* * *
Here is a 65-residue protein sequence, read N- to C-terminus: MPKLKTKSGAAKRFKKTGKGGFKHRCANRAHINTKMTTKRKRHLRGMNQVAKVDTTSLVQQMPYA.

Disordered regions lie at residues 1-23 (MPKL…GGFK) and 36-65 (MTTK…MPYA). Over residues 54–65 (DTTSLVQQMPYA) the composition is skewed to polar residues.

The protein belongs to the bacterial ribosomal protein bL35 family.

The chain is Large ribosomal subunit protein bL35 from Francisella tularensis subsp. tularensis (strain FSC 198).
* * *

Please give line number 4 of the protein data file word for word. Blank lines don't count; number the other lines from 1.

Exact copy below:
The chain is Large ribosomal subunit protein bL35 from Francisella tularensis subsp. tularensis (strain FSC 198).